28 October 2010
1:30-5:00pm 3.5 hours
Accumulated Hours: 31
Nicole had a patient today that hurt his arm; he tore the ligament in the area around the elbow playing football. The doctor put him in a splint restricting straightening/movement for a couple of weeks. After that he remained in the splint however was capable of bending and straightening the arm as far as possible without pain. The shoulder and wrist received no injury or signs of pain from the incident. Nicole began with heat followed by massaging the area to loosen up swelling and stiffness. From there she gave him wrist curls and an exercise where he extended the arm, then brought his arm up as far as possible and repeated. He also did an exercise that required twisting the wrist back and forth. In the end his arm was put under ice with stem around the injured area for about ten minutes. The patient’s main concern was getting back into sports and was looking for a splint that protects the arm but allows enough movement for sport activity. Before sports, Nicole’s main concern is healing and strengthening the arm. I have noticed that a therapist always follows what the doctor prescribes for the injury. For example, Nicole will only prescribe a moveable splint if the doctor allows the patient to start back up with football, otherwise she will continue therapy to strengthen with restrictions.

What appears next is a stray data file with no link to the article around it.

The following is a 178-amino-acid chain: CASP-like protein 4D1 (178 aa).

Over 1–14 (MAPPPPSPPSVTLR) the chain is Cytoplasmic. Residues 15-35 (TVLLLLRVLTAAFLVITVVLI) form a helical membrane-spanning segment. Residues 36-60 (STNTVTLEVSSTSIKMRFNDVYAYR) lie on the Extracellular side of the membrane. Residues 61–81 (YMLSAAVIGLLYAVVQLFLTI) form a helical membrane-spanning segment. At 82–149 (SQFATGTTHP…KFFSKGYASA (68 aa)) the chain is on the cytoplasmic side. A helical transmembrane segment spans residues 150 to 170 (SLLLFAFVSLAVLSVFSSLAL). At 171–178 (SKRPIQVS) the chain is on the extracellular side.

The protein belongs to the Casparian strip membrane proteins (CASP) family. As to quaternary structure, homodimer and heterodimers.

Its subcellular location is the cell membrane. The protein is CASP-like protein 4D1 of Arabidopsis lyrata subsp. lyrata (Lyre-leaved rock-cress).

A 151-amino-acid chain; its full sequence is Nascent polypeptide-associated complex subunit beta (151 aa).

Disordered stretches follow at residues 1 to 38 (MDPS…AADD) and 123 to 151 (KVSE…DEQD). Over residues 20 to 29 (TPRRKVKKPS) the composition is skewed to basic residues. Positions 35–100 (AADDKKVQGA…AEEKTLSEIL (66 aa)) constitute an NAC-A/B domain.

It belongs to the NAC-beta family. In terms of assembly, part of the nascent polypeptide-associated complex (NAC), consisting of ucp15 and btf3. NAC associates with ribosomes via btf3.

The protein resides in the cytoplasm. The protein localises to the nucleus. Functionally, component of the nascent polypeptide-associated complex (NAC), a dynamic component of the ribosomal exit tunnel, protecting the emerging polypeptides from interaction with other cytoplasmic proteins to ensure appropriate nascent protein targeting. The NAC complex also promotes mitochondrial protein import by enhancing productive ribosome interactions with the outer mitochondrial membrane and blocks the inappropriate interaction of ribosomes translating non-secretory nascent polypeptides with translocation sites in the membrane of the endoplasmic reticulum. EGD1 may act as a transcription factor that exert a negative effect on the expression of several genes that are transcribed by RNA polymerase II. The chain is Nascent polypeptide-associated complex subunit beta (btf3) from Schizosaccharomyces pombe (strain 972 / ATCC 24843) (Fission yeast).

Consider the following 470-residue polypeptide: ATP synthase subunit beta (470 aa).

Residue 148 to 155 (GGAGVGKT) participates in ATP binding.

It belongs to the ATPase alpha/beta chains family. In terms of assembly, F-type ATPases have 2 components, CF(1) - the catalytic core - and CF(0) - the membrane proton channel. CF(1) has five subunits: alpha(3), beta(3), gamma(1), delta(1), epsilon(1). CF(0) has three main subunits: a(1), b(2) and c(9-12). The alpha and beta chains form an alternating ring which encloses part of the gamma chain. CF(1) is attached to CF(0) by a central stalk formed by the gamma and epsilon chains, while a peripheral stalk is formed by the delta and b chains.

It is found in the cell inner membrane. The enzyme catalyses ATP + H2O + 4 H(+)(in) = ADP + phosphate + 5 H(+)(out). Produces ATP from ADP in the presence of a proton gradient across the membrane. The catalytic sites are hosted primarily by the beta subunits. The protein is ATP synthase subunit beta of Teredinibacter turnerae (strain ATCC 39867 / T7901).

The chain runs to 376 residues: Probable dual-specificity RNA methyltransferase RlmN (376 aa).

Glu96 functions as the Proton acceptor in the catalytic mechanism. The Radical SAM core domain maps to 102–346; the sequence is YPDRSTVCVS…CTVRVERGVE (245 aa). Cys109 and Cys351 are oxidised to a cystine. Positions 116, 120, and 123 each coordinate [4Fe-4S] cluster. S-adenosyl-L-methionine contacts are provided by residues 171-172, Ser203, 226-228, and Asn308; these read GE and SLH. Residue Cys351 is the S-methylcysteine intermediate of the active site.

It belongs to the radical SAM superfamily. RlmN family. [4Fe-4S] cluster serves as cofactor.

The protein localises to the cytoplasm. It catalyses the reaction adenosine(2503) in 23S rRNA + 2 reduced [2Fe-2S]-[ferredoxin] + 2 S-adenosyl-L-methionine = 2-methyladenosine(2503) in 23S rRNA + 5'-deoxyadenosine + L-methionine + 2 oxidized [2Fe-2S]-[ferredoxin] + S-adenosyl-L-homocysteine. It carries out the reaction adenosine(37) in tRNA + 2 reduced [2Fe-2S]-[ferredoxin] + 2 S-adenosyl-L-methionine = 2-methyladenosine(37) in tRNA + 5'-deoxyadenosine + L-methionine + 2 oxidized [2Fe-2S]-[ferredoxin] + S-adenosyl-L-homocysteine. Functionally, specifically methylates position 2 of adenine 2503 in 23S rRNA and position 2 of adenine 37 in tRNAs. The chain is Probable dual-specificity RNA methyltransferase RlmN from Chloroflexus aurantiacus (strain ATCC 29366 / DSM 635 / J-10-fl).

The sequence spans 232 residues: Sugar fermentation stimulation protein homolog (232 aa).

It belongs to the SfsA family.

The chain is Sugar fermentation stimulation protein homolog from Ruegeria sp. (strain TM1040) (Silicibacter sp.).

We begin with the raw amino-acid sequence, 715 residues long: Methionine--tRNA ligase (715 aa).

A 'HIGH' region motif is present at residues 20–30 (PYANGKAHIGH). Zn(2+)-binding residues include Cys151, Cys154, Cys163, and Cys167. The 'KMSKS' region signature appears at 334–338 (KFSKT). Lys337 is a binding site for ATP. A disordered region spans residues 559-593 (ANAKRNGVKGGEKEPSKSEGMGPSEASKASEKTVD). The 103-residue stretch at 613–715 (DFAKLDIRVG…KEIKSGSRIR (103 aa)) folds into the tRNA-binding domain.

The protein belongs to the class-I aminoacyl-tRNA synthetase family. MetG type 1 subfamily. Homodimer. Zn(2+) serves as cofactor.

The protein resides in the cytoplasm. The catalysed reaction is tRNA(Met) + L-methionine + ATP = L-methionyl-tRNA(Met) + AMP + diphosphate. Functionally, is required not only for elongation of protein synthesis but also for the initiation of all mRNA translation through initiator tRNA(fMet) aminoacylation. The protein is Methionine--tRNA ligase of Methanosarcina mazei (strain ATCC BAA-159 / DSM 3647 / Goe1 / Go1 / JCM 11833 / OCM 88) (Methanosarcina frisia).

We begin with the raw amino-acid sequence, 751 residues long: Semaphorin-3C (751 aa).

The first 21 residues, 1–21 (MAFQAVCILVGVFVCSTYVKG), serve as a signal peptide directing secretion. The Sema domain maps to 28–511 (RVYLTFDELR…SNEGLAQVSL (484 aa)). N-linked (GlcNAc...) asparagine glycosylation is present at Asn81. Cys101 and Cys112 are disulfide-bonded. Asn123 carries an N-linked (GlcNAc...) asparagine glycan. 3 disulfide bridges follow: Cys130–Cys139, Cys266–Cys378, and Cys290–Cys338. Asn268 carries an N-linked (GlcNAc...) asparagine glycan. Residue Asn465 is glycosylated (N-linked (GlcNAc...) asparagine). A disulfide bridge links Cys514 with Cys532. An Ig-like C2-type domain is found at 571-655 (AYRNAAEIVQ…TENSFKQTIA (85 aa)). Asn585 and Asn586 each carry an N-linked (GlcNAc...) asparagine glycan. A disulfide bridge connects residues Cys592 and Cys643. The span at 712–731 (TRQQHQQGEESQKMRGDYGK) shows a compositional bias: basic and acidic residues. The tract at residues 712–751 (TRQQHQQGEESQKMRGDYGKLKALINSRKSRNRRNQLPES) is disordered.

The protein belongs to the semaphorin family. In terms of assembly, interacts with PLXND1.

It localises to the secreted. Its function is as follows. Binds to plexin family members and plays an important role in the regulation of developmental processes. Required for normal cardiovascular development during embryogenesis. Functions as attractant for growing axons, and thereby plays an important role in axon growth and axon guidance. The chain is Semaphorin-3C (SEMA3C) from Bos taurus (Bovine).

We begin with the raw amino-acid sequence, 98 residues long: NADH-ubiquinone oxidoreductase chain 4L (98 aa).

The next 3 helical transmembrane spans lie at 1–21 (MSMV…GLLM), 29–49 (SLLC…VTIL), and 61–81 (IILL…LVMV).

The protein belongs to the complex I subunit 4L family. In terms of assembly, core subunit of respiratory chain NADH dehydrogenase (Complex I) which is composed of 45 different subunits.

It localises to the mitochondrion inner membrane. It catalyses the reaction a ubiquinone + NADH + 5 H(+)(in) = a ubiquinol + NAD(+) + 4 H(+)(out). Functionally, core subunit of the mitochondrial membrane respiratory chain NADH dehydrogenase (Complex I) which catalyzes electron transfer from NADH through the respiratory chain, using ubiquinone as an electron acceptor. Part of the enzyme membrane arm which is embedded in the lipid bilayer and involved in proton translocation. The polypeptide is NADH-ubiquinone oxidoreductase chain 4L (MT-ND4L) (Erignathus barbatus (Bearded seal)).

A new patient came in after having the joint in her pinky dislocated and destroyed when walking her dog. The leash was wrapped around the pinky when the dog jumped forward and thus pulled the finger completely out of place. The doctor operated and placed temporary screws within the joint to help support the join while it repaired. When the screws were removed the incision became infected causing much swelling. As Nicole described to the patient, large amount of scar tissue and swelling in the joint is preventing movement in the finger as the tendon is caught in the tissue rather than being able to glide across the joint. The patient was put on heat and told to soak the finger in warm water at home to loosen up the scar tissue. After heat the finger was massaged and stretched.
There were four patients in the clinic at the same time today with hand injuries from walking dogs, whether from falls or from the leash itself. Nicole mentioned a dog trainer that showed her how to hold the leash correctly to avoid injury. It might be interesting to add a section to the forum that I am going to build for my project a section on how to prevent injuries from dog walking or may be even just common injuries in general.